WATER AND SKIN
The special properties of water make it a good medium for heat and cold application. The applica-tion of water for therapeutic purposes is termed hy-drotherapy.
Water is referred to as a flexible therapeutic agent because of its unique chemical and physical properties. It can be used as a liquid, solid (ice), or gas (steam). Water transports heat by convection as it easily circu-lates. Because many calories (the unit of quantity of heat; also expressed in joules) are required to increase temperature by even one degree, cold water absorbs a lot of heat energy when it is warmed by surrounding objects. Conversely, a lot of heat is liberated when wa-ter is cooled. Also, a number of heat calories are re-quired for the conversion of water to steam. This prop-erty is advantageous as sweat evaporation from the surface of the skin cools the body effectively. Another therapeutic property of water is that of the Archimedes’ principle, which states that a body wholly or partly im-mersed in a fluid is buoyed up by a force equal to the weight of the fluid displaced. Patients with muscu-loskeletal problems are able to move with considerable ease under water. Water is frequently used as a medium for applying thermal stimuli. Table 2.1 gives an arbitrary classification of temperatures and adjec-tives used for describing temperature.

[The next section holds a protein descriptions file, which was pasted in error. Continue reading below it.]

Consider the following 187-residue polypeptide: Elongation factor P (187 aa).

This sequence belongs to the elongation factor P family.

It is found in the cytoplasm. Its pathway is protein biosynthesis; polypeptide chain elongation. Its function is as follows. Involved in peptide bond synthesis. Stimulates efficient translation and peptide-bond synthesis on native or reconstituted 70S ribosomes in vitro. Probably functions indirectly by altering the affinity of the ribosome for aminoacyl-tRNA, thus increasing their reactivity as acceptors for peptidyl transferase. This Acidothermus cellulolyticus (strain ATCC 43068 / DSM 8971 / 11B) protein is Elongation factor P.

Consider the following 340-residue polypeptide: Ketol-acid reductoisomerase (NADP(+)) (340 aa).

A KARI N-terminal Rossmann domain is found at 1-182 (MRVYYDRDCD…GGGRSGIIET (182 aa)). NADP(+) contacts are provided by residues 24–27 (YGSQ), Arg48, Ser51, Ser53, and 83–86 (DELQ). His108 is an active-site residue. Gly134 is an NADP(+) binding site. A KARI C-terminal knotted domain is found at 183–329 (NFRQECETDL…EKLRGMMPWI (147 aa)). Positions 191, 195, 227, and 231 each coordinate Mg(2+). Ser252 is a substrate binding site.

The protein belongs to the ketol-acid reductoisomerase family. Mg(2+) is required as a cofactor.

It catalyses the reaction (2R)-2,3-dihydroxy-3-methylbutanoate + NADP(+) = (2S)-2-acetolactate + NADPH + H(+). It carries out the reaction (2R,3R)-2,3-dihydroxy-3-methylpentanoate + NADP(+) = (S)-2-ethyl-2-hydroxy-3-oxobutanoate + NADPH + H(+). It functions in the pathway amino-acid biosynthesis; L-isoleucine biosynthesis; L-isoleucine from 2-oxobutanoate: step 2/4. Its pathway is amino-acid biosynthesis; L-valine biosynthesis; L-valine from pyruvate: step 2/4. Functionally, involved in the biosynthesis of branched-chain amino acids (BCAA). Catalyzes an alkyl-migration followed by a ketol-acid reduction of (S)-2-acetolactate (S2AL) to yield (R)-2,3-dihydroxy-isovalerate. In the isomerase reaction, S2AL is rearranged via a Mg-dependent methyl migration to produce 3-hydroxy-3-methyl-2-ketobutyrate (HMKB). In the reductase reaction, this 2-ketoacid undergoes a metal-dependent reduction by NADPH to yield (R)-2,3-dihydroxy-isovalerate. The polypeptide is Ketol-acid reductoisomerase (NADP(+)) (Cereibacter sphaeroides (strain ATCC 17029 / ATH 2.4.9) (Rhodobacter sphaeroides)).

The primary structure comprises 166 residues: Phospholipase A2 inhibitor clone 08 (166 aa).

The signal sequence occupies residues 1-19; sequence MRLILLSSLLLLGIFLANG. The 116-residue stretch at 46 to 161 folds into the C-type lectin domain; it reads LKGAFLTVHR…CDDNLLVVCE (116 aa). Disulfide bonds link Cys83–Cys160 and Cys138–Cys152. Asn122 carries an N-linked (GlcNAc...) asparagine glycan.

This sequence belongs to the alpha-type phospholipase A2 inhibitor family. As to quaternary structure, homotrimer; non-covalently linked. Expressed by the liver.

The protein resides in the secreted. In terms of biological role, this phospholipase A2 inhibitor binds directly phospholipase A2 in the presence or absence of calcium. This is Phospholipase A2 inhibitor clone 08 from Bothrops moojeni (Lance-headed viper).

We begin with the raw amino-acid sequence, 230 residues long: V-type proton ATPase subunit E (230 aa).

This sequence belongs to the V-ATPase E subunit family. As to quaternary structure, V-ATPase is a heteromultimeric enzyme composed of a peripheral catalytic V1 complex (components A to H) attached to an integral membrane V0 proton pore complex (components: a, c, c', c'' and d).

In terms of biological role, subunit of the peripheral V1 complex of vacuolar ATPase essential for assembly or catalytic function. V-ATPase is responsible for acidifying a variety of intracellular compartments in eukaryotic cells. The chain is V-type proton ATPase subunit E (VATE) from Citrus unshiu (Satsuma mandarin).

It should be noted that the results of hydrotherapy vary with age, weight, and general physical condition.
Therefore, care must be taken when treating young per-sons, elderly persons, those in a poor state of nutrition, and those suffering from chronic vascular diseases.
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